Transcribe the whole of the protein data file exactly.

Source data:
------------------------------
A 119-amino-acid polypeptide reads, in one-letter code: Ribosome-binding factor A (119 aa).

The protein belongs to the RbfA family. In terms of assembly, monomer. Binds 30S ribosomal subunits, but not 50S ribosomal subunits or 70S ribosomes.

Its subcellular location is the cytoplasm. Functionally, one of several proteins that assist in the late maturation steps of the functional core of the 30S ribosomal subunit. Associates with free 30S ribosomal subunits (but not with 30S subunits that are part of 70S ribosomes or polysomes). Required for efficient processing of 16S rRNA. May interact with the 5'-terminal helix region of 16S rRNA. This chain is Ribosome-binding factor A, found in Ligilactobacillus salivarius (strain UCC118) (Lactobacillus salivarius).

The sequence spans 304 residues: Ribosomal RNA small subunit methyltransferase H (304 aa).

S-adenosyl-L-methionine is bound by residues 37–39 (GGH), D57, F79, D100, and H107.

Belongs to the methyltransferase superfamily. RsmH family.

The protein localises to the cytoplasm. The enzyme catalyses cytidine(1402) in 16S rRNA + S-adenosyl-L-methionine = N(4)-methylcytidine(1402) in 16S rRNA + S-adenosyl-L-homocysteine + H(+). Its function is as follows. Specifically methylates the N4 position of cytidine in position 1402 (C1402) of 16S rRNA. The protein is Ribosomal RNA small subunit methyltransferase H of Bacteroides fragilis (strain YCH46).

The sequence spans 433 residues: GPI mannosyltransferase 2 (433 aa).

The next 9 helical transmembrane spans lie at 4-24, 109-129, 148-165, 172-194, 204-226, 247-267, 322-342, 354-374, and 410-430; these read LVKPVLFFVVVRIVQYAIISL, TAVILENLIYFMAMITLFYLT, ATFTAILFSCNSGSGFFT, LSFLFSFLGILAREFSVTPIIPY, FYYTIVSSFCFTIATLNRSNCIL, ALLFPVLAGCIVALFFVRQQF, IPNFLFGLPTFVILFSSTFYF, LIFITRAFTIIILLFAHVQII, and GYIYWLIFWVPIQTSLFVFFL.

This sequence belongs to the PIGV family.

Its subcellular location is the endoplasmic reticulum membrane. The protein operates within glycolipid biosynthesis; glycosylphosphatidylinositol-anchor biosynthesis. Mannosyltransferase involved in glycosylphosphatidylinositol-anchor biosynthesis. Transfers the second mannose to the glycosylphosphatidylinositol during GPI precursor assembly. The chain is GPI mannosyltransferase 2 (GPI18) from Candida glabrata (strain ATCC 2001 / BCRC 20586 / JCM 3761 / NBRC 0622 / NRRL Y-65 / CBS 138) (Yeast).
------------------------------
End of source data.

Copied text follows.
A 119-amino-acid polypeptide reads, in one-letter code: Ribosome-binding factor A (119 aa).

The protein belongs to the RbfA family. In terms of assembly, monomer. Binds 30S ribosomal subunits, but not 50S ribosomal subunits or 70S ribosomes.

Its subcellular location is the cytoplasm. Functionally, one of several proteins that assist in the late maturation steps of the functional core of the 30S ribosomal subunit. Associates with free 30S ribosomal subunits (but not with 30S subunits that are part of 70S ribosomes or polysomes). Required for efficient processing of 16S rRNA. May interact with the 5'-terminal helix region of 16S rRNA. This chain is Ribosome-binding factor A, found in Ligilactobacillus salivarius (strain UCC118) (Lactobacillus salivarius).

The sequence spans 304 residues: Ribosomal RNA small subunit methyltransferase H (304 aa).

S-adenosyl-L-methionine is bound by residues 37–39 (GGH), D57, F79, D100, and H107.

Belongs to the methyltransferase superfamily. RsmH family.

The protein localises to the cytoplasm. The enzyme catalyses cytidine(1402) in 16S rRNA + S-adenosyl-L-methionine = N(4)-methylcytidine(1402) in 16S rRNA + S-adenosyl-L-homocysteine + H(+). Its function is as follows. Specifically methylates the N4 position of cytidine in position 1402 (C1402) of 16S rRNA. The protein is Ribosomal RNA small subunit methyltransferase H of Bacteroides fragilis (strain YCH46).

The sequence spans 433 residues: GPI mannosyltransferase 2 (433 aa).

The next 9 helical transmembrane spans lie at 4-24, 109-129, 148-165, 172-194, 204-226, 247-267, 322-342, 354-374, and 410-430; these read LVKPVLFFVVVRIVQYAIISL, TAVILENLIYFMAMITLFYLT, ATFTAILFSCNSGSGFFT, LSFLFSFLGILAREFSVTPIIPY, FYYTIVSSFCFTIATLNRSNCIL, ALLFPVLAGCIVALFFVRQQF, IPNFLFGLPTFVILFSSTFYF, LIFITRAFTIIILLFAHVQII, and GYIYWLIFWVPIQTSLFVFFL.

This sequence belongs to the PIGV family.

Its subcellular location is the endoplasmic reticulum membrane. The protein operates within glycolipid biosynthesis; glycosylphosphatidylinositol-anchor biosynthesis. Mannosyltransferase involved in glycosylphosphatidylinositol-anchor biosynthesis. Transfers the second mannose to the glycosylphosphatidylinositol during GPI precursor assembly. The chain is GPI mannosyltransferase 2 (GPI18) from Candida glabrata (strain ATCC 2001 / BCRC 20586 / JCM 3761 / NBRC 0622 / NRRL Y-65 / CBS 138) (Yeast).